Bai Guang

Bai Guang (27 June 1921 – 27 August 1999), also credited as Pai Kwong,[1] Bai Kwong[2] and Bai Kwang,[3] was a Chinese actress and singer. By the 1940s, she became one of the Seven great singing stars.[4]

Bai Guang
Baiguang 1949.jpg
Shǐ Yǒngfēn (史永芬)

(1921-06-27)27 June 1921
Died27 August 1999(1999-08-27) (aged 78)
Burial placeNirvana Memorial Park, Semenyih, Malaysia
OccupationActress, singer
Years active1943-1959
Chinese name
Musical career
GenresShidaiqu, Mandopop


Bai Guang was born Shi Yongfen (Chinese: 史永芬) in 1921 in Peking (Beijing). In her early years, she was a student of the Beiping Salon Theatrical Troupe (北平沙龍劇團), and once performed Cao Yu's play "Sunrise".[4] In 1937, she studied at the University of Tokyo's music department until World War II in 1942. After drama school, she wanted to be a movie star. As she proclaimed, she wanted to be like the beams of light coming off the movie projectors onto the big screen. Hence, her stage name was Bai Guang (白光), which translated to "White Light".[4]


Her mandopop songs were often used in many of her movies as soundtracks. In an age and culture where light, higher voices were usually favored, she had a slightly deep and hoarse voice, which helped her become a big star in Shanghai.[4] People called her the "Queen of the Low Voice" (低音歌后).

Bai's big screen career started in 1943.[5] She was known for playing seductive roles due to her flirtatious image on screen and has also played villains at times. She lent a more dramatic tone or sexy attitude to her songs. Some of her hits are "Autumn Evening" (秋夜), "Without You" (如果沒有你), "The Pretender" (假正經), "Revisiting Old Dreams" (魂縈舊夢), and "Waiting For You" (等著你回來).

After the war, Bai Guang moved to Hong Kong and joined Great Wall Pictures. In 1949, A Forgotten Woman (蕩婦心) was shown in Hong Kong. Even the governor, Alexander Grantham, went as a fan.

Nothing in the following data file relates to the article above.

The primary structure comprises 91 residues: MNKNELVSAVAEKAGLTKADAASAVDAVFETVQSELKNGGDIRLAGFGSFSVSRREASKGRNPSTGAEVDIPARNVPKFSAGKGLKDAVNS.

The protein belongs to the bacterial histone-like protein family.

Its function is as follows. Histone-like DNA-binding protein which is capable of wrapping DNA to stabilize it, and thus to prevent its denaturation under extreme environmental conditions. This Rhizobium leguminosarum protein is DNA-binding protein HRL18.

By 1950 Bai tired of the low-quality films she was given and retired as an actress in China. After marrying an American GI in 1951, she lived in Japan and successfully opened a nightclub in Tokyo's Ginza District in 1953. The union did not last, and she returned to Hong Kong, recording some music through 1959 when she officially retired. In 1969 she resettled in Kuala Lumpur, Malaysia,[4] where she married a man 20 years her junior. She performed to wide acclaim in 1979 in Kaohsiung, Taiwan. Her last public appearance was in 1995 at Hong Kong's TV top 10 Chinese singer award presentation.[4]

On 27 August 1999 she died in Kuala Lumpur due to colon cancer at the age of 78.[4]


Bai's tomb
The unique piano tomb

Bai's tomb is located in Nirvana Memorial Park, Semenyih, Malaysia.


  • Love Peas of Southland (紅豆生南國) (1943)
  • The Fire of Love (戀之火) (1945)
  • Sinister House #13 (十三號凶宅) (1947)
  • Spy Ring 626 (六二六間諜網) (1948)
  • Blood Stained Begonia (血染海棠紅) (1949)
  • A Forgotten Woman (蕩婦心) (1949)
  • Songs in the Rainy Nights (雨夜歌聲) (1950)
  • A Strange Woman (一代妖姬) (1950)
  • Hours Passed the Wedding (結婚廿四小時) (1950)
  • Smiling Rose (玫瑰花開) (1951)
  • Tears of Songstress (歌女紅菱艷) (1953)
  • Fresh Peony (鮮牡丹) (1956)


  1. ^ Peony (1956) film poster at Retrieved 1 July 2019.
  2. ^ 1964 Singaporean EP cover at Retrieved 1 July 2019.
  3. ^ Autumn Nights album cover at Retrieved 1 July 2019.
  4. ^ a b c d e f g Baidu. "Baidu." Bai Guang. Retrieved on 2007-04-28.
  5. ^ Music Sogua. "Music Sogua Singer profile Archived 2007-09-29 at the Wayback Machine." Bai Guang. Retrieved on 2007-04-28.

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